by Namrata Majithia 3rd July 2020
Residential real estate, Covid-19 and why Ronaldo affects house values in Portugal

Chamber member José Cabral is a property finder specialising in the Lisbon area. He is also a property writer and commentator with a monthly column in Dinheiro Vivo, Portugal’s well-known weekly economic newspaper and website.

Here he explains how Covid-19 might affect national house prices.


The second half of 2020 has begun, the first six months of which will remain in the history books for ever. So let’s talk about numbers (and the caution we must use when interpreting them), myths, and other things that have nothing to do with Portuguese real estate but still greatly affect it.

The market

To understand what may happen to real estate in Portugal, we need, first of all, to understand what happened before.

In 2019 the number of transactions in Portugal rose 1.6% compared to 2018 (which, in turn, had grown 16.6% compared to 2017).

More detail? In the Lisbon Metropolitan Area, it grew by 0.07% and in the Porto Metropolitan Area, it decreased by 3.6% (almost the same as in the Algarve).

Conclusion? Apparent stagnation in a historically high number of transactions. And while it is true that this year, in January and February, there were more purchases and sales than in the same months of 2019, in March and April they decreased by 14.1% and 17% respectively.

But doesn’t it seem strange that during a state of emergency (lockdown in Portugal ran from March 19 to May 2), so many people still continued to view, negotiate and buy houses?

The vast majority of real estate transactions in Portugal are initiated by a promissory contract – or CPV, where the buyer pays a deposit to secure the property and a contract is signed between both parties, committing the buyer and seller to complete the property purchase at a fixed price at a fixed date in the near future.

That is to say, the vast majority of property deals are researched, negotiated and, most importantly, signed up to 30, 60, or 90 days before the final transaction takes place.

Conclusion: the bulk of CPV contracts signed in April and in the second half of March agreed prices and paid deposits before the price uncertainty generated by the pandemic became clear.  (Not completing the CPV would mean losing the deposit – in most cases, between 10% to 20% of the total purchase price).

The lockdown and uncertainty in Portugal will also have severely affected the number of real estate transactions or CPVs agreed in May or June (the totals of which are not yet known). It will probably only be from now onwards (early July 2020) that we will see stronger clues as to how the market evolves in the post-confinement period.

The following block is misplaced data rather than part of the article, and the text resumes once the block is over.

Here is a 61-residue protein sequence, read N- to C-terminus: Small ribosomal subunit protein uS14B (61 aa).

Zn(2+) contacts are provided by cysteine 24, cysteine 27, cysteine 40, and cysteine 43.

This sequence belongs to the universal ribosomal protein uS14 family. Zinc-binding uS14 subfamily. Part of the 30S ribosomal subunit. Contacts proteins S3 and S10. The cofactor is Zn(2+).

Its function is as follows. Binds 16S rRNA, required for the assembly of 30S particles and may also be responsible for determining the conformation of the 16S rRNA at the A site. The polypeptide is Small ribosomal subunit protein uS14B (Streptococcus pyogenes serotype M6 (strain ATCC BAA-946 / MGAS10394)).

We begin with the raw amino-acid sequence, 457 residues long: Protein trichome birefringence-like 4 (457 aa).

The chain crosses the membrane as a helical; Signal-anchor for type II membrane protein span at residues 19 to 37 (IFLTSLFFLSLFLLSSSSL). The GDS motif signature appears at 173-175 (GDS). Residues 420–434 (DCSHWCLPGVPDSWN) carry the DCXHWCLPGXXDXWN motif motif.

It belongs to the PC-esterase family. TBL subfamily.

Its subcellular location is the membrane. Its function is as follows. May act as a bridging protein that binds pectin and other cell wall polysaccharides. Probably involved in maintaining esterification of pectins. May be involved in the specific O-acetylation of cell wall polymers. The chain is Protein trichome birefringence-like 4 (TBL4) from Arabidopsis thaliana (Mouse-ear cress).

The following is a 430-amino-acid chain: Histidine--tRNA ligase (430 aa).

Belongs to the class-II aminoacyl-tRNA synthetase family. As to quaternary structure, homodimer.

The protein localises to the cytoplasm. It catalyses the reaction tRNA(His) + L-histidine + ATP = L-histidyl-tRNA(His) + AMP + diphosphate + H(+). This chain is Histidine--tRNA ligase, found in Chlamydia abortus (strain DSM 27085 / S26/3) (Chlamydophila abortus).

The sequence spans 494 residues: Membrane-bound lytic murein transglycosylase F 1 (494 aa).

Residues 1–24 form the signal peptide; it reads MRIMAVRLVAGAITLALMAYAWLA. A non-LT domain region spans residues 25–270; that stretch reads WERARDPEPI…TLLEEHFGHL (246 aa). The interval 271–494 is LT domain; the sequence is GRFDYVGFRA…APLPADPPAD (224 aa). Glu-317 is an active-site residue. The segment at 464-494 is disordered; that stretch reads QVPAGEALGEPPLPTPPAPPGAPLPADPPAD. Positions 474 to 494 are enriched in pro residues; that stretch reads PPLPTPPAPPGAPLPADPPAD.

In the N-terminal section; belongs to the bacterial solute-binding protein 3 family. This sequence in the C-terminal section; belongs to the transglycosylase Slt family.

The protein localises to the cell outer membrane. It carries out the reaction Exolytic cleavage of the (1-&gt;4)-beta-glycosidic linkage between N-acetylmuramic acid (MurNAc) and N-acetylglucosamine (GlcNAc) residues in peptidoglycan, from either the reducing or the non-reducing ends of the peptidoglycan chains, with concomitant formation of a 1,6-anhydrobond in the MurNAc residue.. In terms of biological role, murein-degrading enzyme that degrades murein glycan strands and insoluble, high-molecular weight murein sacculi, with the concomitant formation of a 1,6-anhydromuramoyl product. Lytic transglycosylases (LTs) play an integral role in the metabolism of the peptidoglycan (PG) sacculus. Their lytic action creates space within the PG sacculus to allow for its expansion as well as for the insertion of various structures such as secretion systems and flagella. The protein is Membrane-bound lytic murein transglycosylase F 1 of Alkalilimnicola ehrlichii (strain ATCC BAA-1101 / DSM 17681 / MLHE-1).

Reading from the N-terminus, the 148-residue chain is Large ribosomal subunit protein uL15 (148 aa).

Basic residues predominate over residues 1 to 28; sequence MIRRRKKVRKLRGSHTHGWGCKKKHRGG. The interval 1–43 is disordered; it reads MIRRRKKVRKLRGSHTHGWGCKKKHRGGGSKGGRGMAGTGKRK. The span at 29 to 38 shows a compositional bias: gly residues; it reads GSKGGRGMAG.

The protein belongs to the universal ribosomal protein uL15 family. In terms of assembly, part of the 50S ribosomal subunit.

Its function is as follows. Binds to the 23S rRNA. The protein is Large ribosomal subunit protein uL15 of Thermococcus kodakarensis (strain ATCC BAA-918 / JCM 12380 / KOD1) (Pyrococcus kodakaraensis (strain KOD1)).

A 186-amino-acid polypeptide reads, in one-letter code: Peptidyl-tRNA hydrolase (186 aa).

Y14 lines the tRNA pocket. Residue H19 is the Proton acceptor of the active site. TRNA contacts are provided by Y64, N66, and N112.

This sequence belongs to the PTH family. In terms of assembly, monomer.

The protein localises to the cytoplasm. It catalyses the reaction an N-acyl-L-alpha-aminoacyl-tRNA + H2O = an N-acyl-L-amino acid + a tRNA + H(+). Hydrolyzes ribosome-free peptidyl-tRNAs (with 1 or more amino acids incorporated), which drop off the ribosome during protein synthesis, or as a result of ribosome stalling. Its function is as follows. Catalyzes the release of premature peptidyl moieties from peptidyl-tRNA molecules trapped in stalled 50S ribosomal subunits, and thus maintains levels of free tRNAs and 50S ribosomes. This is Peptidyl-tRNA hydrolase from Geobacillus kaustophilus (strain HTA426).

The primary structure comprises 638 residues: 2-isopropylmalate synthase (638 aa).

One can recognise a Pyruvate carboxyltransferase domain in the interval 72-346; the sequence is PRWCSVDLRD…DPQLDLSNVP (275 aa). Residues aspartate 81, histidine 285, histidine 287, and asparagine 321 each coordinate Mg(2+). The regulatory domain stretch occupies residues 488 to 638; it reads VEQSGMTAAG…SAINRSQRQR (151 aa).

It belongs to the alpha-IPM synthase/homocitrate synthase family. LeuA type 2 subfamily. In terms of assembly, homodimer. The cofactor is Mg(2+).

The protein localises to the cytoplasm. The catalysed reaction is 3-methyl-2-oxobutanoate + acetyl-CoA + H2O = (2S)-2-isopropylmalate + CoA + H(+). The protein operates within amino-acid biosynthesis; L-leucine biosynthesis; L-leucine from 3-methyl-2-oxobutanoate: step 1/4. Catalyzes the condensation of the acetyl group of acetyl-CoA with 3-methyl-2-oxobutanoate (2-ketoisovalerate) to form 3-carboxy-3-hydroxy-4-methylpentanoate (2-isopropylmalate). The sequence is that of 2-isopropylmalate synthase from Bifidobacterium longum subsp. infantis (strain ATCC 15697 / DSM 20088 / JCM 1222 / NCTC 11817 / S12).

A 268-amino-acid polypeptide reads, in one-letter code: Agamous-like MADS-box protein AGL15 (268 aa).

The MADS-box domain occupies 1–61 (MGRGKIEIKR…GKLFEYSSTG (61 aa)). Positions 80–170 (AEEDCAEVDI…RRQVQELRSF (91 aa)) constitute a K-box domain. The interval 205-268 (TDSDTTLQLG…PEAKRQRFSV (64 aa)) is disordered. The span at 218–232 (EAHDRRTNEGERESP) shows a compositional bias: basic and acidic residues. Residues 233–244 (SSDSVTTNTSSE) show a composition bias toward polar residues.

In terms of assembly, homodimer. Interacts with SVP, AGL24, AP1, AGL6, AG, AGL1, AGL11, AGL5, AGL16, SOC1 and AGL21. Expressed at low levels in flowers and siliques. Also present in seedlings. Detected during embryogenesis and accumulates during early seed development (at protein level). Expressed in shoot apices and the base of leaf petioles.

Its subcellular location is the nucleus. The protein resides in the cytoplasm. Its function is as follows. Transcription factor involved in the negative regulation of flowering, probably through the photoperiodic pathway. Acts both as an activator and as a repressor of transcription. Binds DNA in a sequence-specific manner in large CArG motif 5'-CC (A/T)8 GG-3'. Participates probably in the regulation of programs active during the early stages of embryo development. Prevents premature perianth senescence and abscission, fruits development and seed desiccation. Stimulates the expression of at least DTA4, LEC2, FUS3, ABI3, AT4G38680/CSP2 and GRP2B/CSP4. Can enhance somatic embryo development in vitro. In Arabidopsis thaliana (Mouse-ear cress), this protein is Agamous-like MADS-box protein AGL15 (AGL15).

What about prices? I suggest caution whenever you are tempted to use published information about property prices to inform your idea of the value of the house you have in mind.

It’s important to interpret the numbers correctly. Do you have any idea how much property in Portugal has appreciated, according to the National Statistics Institute, between the first quarter of 2016 and the fourth quarter of 2019?

30%. And in the center of Lisbon? 73.2%. And in Porto? 68.8%. These are extraordinary numbers.

Did you know that until the 2nd quarter of 2017, the median values ​​/ m2 of houses in Coimbra and Porto were practically the same, but that, in the last quarter of last year, values ​​in Porto were 40% above those in Coimbra?

And do you have any clue what caused such a dramatic change in just two years?

You probably had no idea that, for example – in Lisbon – between the first and fourth quarters of 2019, the median value / m2 of houses in the parish of Parque das Nações (semi-prime central Lisbon) rose 24.8% while, in the same period, it fell 3.3% and 5.4% in the parishes of Campolide and Carnide? (also semi-prime central Lisbon).

I’m not trying to confuse you. Just reminding you that there are general numbers ​​you read in the media that may not reflect the price reality of the house you want to sell or buy. Read, research and talk to anyone you believe may help you.

But make sure to choose well the people you talk to. Working in real estate is demanding and not everyone can avoid the conflict of interest between price reality and their best interests.

Wishful thinking #1: “prices cannot go down because demand continues to exceed supply”.